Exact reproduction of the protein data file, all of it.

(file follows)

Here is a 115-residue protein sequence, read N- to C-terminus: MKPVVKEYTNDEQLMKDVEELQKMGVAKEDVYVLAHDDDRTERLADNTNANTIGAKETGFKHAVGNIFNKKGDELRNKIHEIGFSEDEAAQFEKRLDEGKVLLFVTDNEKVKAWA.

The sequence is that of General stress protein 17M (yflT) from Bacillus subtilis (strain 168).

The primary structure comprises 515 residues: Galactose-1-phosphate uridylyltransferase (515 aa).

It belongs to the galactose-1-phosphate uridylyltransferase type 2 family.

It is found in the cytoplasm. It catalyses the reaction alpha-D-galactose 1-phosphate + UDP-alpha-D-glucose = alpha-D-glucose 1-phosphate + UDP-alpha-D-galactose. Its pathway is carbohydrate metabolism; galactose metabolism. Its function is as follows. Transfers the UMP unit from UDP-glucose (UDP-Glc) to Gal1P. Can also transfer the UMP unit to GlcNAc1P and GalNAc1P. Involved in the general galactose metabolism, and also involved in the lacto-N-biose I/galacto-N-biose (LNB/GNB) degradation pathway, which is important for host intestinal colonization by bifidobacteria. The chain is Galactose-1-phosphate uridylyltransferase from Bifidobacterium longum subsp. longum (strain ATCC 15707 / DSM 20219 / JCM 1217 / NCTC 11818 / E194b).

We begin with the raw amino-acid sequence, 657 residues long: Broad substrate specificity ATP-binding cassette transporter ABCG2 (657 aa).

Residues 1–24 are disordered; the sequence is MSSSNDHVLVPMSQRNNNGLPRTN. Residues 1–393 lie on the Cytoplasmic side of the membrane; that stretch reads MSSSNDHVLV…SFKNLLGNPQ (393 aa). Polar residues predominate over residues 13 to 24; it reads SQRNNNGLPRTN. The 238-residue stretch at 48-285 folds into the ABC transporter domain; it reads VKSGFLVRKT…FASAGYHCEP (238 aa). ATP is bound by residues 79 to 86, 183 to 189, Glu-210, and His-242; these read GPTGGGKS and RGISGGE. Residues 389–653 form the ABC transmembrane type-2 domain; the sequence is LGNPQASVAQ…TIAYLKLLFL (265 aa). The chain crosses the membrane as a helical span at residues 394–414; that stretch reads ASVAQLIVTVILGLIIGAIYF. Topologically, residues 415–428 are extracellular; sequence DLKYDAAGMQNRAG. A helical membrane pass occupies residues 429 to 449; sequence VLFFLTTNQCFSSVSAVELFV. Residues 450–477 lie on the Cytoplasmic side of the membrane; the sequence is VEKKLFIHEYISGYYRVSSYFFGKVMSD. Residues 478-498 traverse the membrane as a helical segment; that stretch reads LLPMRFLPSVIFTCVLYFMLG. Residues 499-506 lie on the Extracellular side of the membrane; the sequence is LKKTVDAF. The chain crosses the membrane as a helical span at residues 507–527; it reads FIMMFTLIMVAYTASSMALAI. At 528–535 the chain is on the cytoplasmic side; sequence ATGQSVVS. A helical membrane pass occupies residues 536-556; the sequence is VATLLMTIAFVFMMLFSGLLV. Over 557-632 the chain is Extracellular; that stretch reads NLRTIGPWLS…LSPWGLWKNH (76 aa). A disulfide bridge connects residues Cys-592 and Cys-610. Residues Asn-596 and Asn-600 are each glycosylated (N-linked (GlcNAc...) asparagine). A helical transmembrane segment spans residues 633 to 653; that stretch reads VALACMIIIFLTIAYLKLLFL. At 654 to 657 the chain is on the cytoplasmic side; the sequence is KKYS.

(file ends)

Here is a 115-residue protein sequence, read N- to C-terminus: MKPVVKEYTNDEQLMKDVEELQKMGVAKEDVYVLAHDDDRTERLADNTNANTIGAKETGFKHAVGNIFNKKGDELRNKIHEIGFSEDEAAQFEKRLDEGKVLLFVTDNEKVKAWA.

The sequence is that of General stress protein 17M (yflT) from Bacillus subtilis (strain 168).

The primary structure comprises 515 residues: Galactose-1-phosphate uridylyltransferase (515 aa).

It belongs to the galactose-1-phosphate uridylyltransferase type 2 family.

It is found in the cytoplasm. It catalyses the reaction alpha-D-galactose 1-phosphate + UDP-alpha-D-glucose = alpha-D-glucose 1-phosphate + UDP-alpha-D-galactose. Its pathway is carbohydrate metabolism; galactose metabolism. Its function is as follows. Transfers the UMP unit from UDP-glucose (UDP-Glc) to Gal1P. Can also transfer the UMP unit to GlcNAc1P and GalNAc1P. Involved in the general galactose metabolism, and also involved in the lacto-N-biose I/galacto-N-biose (LNB/GNB) degradation pathway, which is important for host intestinal colonization by bifidobacteria. The chain is Galactose-1-phosphate uridylyltransferase from Bifidobacterium longum subsp. longum (strain ATCC 15707 / DSM 20219 / JCM 1217 / NCTC 11818 / E194b).

We begin with the raw amino-acid sequence, 657 residues long: Broad substrate specificity ATP-binding cassette transporter ABCG2 (657 aa).

Residues 1–24 are disordered; the sequence is MSSSNDHVLVPMSQRNNNGLPRTN. Residues 1–393 lie on the Cytoplasmic side of the membrane; that stretch reads MSSSNDHVLV…SFKNLLGNPQ (393 aa). Polar residues predominate over residues 13 to 24; it reads SQRNNNGLPRTN. The 238-residue stretch at 48-285 folds into the ABC transporter domain; it reads VKSGFLVRKT…FASAGYHCEP (238 aa). ATP is bound by residues 79 to 86, 183 to 189, Glu-210, and His-242; these read GPTGGGKS and RGISGGE. Residues 389–653 form the ABC transmembrane type-2 domain; the sequence is LGNPQASVAQ…TIAYLKLLFL (265 aa). The chain crosses the membrane as a helical span at residues 394–414; that stretch reads ASVAQLIVTVILGLIIGAIYF. Topologically, residues 415–428 are extracellular; sequence DLKYDAAGMQNRAG. A helical membrane pass occupies residues 429 to 449; sequence VLFFLTTNQCFSSVSAVELFV. Residues 450–477 lie on the Cytoplasmic side of the membrane; the sequence is VEKKLFIHEYISGYYRVSSYFFGKVMSD. Residues 478-498 traverse the membrane as a helical segment; that stretch reads LLPMRFLPSVIFTCVLYFMLG. Residues 499-506 lie on the Extracellular side of the membrane; the sequence is LKKTVDAF. The chain crosses the membrane as a helical span at residues 507–527; it reads FIMMFTLIMVAYTASSMALAI. At 528–535 the chain is on the cytoplasmic side; sequence ATGQSVVS. A helical membrane pass occupies residues 536-556; the sequence is VATLLMTIAFVFMMLFSGLLV. Over 557-632 the chain is Extracellular; that stretch reads NLRTIGPWLS…LSPWGLWKNH (76 aa). A disulfide bridge connects residues Cys-592 and Cys-610. Residues Asn-596 and Asn-600 are each glycosylated (N-linked (GlcNAc...) asparagine). A helical transmembrane segment spans residues 633 to 653; that stretch reads VALACMIIIFLTIAYLKLLFL. At 654 to 657 the chain is on the cytoplasmic side; the sequence is KKYS.